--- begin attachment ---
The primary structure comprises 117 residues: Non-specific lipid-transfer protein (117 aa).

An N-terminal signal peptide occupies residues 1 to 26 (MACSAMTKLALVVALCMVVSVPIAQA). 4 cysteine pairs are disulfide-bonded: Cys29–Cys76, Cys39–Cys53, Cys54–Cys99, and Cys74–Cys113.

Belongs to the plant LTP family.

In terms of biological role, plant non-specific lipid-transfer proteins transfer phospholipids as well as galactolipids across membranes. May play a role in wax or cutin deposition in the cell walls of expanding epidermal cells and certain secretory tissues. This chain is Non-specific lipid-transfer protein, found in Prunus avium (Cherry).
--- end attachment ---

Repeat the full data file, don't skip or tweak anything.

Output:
The primary structure comprises 117 residues: Non-specific lipid-transfer protein (117 aa).

An N-terminal signal peptide occupies residues 1 to 26 (MACSAMTKLALVVALCMVVSVPIAQA). 4 cysteine pairs are disulfide-bonded: Cys29–Cys76, Cys39–Cys53, Cys54–Cys99, and Cys74–Cys113.

Belongs to the plant LTP family.

In terms of biological role, plant non-specific lipid-transfer proteins transfer phospholipids as well as galactolipids across membranes. May play a role in wax or cutin deposition in the cell walls of expanding epidermal cells and certain secretory tissues. This chain is Non-specific lipid-transfer protein, found in Prunus avium (Cherry).